Skip navigation

Antenna Targets Pulsed UWB Applications

An original antenna dubbed the shark has been developed for pulsed ultra-wideband (UWB) applications. Because this antenna also can be used to form an array, a high-power ultra-wideband (UWB) radiation source can be obtained from 800 MHz to 8 GHz. This development was spawned by Valrie Bertrand from France's Center of Technology Transfer CISTEME together with Laurent Desrumaux, Adrien Godard, Michle Lalande, Jol Andrieu, and Bernard Jecko from the XLIM Research Institute at the University of Limoges/ National Center for Scientific Research.

To serve as a pulse radiation source, the elementary antenna must be compact and non-dispersive while the array must have a high transient frontto- back ratio. The radiation system appears in the form of an N generators/N antennas architecture, which allows any number of antennas to be considered in the array design. The system allows radiation power to be increased by adding antenna elements while providing flexibility for the array. Of course, the radiating sources must be tightly synchronized. Thanks to the optical control of the sources, the radiated power can be summed while the pulsed radiant beam is easily steered.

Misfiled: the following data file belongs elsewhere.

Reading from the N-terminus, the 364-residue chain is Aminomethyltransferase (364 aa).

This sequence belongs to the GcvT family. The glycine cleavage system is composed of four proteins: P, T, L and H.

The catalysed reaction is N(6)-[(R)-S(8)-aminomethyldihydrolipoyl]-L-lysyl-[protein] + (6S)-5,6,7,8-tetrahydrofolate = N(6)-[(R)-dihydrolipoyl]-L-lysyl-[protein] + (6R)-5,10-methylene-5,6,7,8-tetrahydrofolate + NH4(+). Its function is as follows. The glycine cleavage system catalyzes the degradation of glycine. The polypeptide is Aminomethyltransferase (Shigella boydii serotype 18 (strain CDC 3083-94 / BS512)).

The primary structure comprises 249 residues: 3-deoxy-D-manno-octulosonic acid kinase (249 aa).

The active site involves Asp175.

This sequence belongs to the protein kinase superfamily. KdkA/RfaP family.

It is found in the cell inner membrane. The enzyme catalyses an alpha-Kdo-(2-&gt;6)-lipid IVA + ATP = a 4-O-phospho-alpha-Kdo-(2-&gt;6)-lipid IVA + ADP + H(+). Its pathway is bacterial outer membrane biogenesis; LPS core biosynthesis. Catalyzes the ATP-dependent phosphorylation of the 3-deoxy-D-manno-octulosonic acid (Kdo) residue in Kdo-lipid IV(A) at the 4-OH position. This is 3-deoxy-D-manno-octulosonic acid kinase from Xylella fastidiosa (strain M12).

To satisfy a UWB high-power radiation application, the antenna had to be matched over a frequency band of at least one decade. It also had to be minimally dispersive in order to radiate discrete waves and make the system stealthy. To conceive the array, the radiation pattern of the antenna had to be either directive or sectoral. It also had to be miniature in at least two directions. The Shark antenna boasts a bandwidth higher than 25:1. See "An Original Antenna for Transient High Power UWB Arrays: The Shark Antenna," IEEE Transactions On Antennas And Propagation, August 2010, p. 2515.

TAGS: Content
Hide comments


  • Allowed HTML tags: <em> <strong> <blockquote> <br> <p>

Plain text

  • No HTML tags allowed.
  • Web page addresses and e-mail addresses turn into links automatically.
  • Lines and paragraphs break automatically.